Look! Only one eyelash!

Brief explanations of what happens during the trademark application process for the US and Canada.

To put it simplistically, the application is examined to ensure it meets formal requirements, and to make sure that the mark meets more substantive requirements: the major ones are that it can’t be confusing with an existing registered trademark or pending application and that it can’t be too descriptive or deceptively misdescriptive (being merely suggestive is okay, but you shouldn’t be allowed to claim exclusive rights over a common descriptor used in the industry). If the trademark meets this scrutiny, then it’s advertised (published in the trademark office’s journal) and parties with an objection have a limited window within which to oppose the application. (Standing to oppose an application is defined more broadly in Canada than in the United States, but in either country it involves the payment of money, so one typically isn’t inclined to oppose unless one has a commercial interest.) If no opposition is filed, then the trademark is allowed and is registered upon payment of further fees. To actually be registered, the trademark has to be in use, and specimens (not necessarily the actual products themselves) need to be filed to show that the trademark as applied for is being used.

And in other news, this link should work. But in case it doesn’t, it’s a press release announcing the Lily Chin Signature collection, dated June 11.

The yarns:

The six yarns in the premiere collection are named after Chin’s favorite neighborhoods in her native Manhattan: Tribeca, a mohair blend; Chelsea, a unique blend of merino wool, cotton, and acrylic; Nolita, a fun dusting of eyelash; Central Park, a wool blend boucle with a touch of stretch (Lycra); Gramercy, a super wash merino wool with a special twist; Greenwich Village, a mohair yarn with a twist of a lustrous stand of rayon.

Chelsea and Central Park sound like they could be interesting. Central Park sounds like… why, it sounds like it might be an alternative to Adrienne Vittadini Maria, a wool/acrylic/Lycra boucle blend that I always liked very much, but came in a rather limited colour range. Speaking of American designers, the press release also says this:

Chin’s debut marks the first time an American knitwear designer has created a line of fashion yarns under her own name. The highly anticipated collection will be available in yarn and needlework shops in the U.S. and Canada in August 2005.

I suppose that Vittadini doesn’t count as an American knitwear designer, because she’s a clothing and accessories designer, and she developed her name in Europe, I believe.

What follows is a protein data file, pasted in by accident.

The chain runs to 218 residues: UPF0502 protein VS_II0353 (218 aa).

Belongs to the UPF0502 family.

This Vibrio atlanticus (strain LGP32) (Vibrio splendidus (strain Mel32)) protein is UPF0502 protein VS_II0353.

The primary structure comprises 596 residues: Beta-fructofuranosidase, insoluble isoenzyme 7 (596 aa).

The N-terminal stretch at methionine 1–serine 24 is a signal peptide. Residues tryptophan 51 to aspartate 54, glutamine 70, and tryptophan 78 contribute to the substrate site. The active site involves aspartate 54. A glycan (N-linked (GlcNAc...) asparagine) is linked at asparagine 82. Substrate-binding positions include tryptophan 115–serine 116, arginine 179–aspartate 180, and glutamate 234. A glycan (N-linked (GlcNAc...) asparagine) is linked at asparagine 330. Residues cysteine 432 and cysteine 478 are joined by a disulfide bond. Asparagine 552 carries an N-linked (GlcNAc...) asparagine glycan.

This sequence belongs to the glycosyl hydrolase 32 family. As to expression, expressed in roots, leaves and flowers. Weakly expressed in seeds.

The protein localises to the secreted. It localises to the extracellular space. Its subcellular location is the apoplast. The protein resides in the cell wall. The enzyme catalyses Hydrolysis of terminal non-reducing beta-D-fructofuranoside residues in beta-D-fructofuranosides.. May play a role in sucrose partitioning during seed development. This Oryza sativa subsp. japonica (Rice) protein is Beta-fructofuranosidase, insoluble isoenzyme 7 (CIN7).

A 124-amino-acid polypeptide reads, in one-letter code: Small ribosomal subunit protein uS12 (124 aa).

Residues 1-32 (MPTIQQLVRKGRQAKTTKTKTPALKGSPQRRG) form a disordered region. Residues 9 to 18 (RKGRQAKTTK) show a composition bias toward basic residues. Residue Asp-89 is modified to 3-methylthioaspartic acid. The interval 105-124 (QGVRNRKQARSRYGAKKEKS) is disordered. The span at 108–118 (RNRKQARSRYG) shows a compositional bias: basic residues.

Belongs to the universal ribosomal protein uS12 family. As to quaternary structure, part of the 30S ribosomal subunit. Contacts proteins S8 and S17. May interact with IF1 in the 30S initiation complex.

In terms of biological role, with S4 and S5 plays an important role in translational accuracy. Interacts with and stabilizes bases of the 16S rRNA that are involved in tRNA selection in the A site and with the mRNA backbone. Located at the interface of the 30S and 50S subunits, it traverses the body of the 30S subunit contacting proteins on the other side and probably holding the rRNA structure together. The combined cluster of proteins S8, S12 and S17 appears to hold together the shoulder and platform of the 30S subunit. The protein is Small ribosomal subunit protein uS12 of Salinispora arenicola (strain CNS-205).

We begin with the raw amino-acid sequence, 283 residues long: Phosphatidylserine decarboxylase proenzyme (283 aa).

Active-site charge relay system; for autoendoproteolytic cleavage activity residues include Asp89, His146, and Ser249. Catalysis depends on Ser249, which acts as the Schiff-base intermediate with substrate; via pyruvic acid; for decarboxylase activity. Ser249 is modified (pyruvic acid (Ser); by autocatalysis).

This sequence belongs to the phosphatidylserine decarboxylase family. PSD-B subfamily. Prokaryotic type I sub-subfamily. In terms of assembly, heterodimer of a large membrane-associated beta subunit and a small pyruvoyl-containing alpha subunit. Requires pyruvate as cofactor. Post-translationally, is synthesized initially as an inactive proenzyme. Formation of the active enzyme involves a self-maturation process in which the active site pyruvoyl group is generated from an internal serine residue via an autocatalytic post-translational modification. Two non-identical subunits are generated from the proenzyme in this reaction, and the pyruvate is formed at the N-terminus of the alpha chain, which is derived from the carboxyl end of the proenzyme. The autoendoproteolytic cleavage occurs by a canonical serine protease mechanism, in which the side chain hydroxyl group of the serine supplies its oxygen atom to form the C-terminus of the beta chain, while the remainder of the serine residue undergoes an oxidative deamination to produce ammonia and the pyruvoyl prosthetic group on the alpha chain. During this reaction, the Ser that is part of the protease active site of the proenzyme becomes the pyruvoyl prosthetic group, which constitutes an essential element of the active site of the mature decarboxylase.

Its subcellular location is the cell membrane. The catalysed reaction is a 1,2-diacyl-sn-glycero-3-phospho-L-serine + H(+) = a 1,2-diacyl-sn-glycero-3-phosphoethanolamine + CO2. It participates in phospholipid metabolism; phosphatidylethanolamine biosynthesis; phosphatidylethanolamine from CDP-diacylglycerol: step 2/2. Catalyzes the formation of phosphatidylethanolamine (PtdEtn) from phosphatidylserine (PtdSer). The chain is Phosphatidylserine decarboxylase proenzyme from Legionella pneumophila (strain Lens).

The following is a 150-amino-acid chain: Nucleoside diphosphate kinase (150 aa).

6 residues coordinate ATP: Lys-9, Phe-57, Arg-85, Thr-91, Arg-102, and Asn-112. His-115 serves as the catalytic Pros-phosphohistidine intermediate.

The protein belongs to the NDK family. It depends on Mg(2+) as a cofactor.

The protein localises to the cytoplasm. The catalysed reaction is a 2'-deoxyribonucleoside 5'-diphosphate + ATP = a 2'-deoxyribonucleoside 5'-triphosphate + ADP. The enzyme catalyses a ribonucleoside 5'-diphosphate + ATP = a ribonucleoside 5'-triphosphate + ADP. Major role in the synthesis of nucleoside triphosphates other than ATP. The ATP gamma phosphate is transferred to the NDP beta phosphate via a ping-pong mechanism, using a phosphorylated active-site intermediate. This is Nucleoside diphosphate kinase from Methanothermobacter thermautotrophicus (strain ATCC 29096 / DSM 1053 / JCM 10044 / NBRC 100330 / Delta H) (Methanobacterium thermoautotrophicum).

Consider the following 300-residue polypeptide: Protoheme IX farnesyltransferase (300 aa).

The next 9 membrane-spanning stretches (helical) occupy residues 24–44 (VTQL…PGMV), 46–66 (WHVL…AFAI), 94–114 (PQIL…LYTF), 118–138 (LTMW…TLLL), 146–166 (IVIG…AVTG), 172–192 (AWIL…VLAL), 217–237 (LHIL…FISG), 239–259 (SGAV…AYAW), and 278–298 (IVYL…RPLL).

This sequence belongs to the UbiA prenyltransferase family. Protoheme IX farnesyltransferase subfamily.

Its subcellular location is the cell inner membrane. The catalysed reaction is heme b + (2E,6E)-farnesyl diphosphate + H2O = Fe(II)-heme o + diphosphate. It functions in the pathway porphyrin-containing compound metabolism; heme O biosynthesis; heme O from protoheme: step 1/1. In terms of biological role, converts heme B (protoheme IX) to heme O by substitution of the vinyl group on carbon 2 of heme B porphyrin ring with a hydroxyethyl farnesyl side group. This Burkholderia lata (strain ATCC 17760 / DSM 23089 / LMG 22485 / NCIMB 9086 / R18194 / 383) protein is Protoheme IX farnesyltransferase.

Edit: The LC website has been updated, so now you can see the yarn for yourself. That Central Park is no substitute for Maria. It also appears that generally speaking, LC’s colour palette and mine don’t really agree.

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10 Responses to Look! Only one eyelash!

  1. Carrie says:

    At least the colors are compatible throughout the range, which could make for some interesting textural combinations. But, I don’t understand the fascination with chartreuse and fuchsia. Those are two colors I was happy as hell to leave in the 80′s.

  2. Diana says:

    Hmmm, I’ll wait til I can see the yarns in person, but I think Central Park might make a nice cozy sweater, ala Big Sack or Banff. I still want a Big Sack and this time (knowing the sizing stuff) I’ll make the right size. :P

    The question is by wool blend with a touch of lycra do they mean wool, acrylic & lycra?

  3. Monica says:

    Thanks Jenna! Monica

  4. Ivete says:

    I head from those who saw the stuff at TNNA that LC’s yarn is pure junk, very craft-store like. But we may be huge yarn snobs. . . just maybe. ;o)

  5. j. says:

    No, wait, she’s Hungarian:

    What a strange website. (Lily Chin’s not listed.) I’ve read some bio somewhere that said she was raised in the US, but no information on her citizenship…

    … and from something I found cached by Google:

    Adrienne Vittadini was born in Budapest, Hungary in 1944. She studied at the Moore College of Art in Philadelphia, Pennsylvania, USA and won a scholarship to apprentice with Louis Feraud in Paris, in 1965. After completing this, she moved to New York and launched her own label in 1979.

  6. Monica says:

    I read that presentation too. In the spring 2004 book it says “The brand name Adrienne Vittadini is synonumous with designs that thave a “Euro-American” point of view. Established in 1979… I cannot find anything about a designer person in the text following. Google did not help me either. Monica

  7. j. says:

    She is–the only bio I’ve ever read of her (and a very brief one, at that) is in the back of the AV knitting pattern books.

  8. Monica says:

    Is Adrienne Vittadini a person? I have tried to find info on “her” but no luck. Monica

  9. j. says:

    Nope, she’s British, as far as I know.

  10. monika says:

    Is Debbie Bliss not American? Where is she from?